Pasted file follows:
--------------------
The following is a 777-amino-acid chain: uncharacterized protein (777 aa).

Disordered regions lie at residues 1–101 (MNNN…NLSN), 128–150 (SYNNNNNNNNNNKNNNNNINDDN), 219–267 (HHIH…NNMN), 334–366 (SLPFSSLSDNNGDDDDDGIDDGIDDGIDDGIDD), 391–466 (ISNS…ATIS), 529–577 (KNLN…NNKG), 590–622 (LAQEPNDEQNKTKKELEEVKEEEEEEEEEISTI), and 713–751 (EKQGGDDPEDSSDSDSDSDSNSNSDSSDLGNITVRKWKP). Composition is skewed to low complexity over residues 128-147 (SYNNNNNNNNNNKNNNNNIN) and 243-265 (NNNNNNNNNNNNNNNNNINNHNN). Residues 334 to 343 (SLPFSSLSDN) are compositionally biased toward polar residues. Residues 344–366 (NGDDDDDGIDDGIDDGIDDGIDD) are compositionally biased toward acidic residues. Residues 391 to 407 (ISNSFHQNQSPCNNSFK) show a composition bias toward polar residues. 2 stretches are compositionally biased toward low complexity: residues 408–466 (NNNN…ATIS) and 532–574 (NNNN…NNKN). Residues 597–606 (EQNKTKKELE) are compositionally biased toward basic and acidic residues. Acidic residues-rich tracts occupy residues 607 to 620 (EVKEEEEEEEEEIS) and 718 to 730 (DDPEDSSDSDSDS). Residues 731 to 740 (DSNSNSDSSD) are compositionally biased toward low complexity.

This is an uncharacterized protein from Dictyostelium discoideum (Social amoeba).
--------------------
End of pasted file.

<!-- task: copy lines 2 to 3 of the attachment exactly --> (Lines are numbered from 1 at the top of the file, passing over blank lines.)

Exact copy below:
Disordered regions lie at residues 1–101 (MNNN…NLSN), 128–150 (SYNNNNNNNNNNKNNNNNINDDN), 219–267 (HHIH…NNMN), 334–366 (SLPFSSLSDNNGDDDDDGIDDGIDDGIDDGIDD), 391–466 (ISNS…ATIS), 529–577 (KNLN…NNKG), 590–622 (LAQEPNDEQNKTKKELEEVKEEEEEEEEEISTI), and 713–751 (EKQGGDDPEDSSDSDSDSDSNSNSDSSDLGNITVRKWKP). Composition is skewed to low complexity over residues 128-147 (SYNNNNNNNNNNKNNNNNIN) and 243-265 (NNNNNNNNNNNNNNNNNINNHNN). Residues 334 to 343 (SLPFSSLSDN) are compositionally biased toward polar residues. Residues 344–366 (NGDDDDDGIDDGIDDGIDDGIDD) are compositionally biased toward acidic residues. Residues 391 to 407 (ISNSFHQNQSPCNNSFK) show a composition bias toward polar residues. 2 stretches are compositionally biased toward low complexity: residues 408–466 (NNNN…ATIS) and 532–574 (NNNN…NNKN). Residues 597–606 (EQNKTKKELE) are compositionally biased toward basic and acidic residues. Acidic residues-rich tracts occupy residues 607 to 620 (EVKEEEEEEEEEIS) and 718 to 730 (DDPEDSSDSDSDS). Residues 731 to 740 (DSNSNSDSSD) are compositionally biased toward low complexity.

This is an uncharacterized protein from Dictyostelium discoideum (Social amoeba).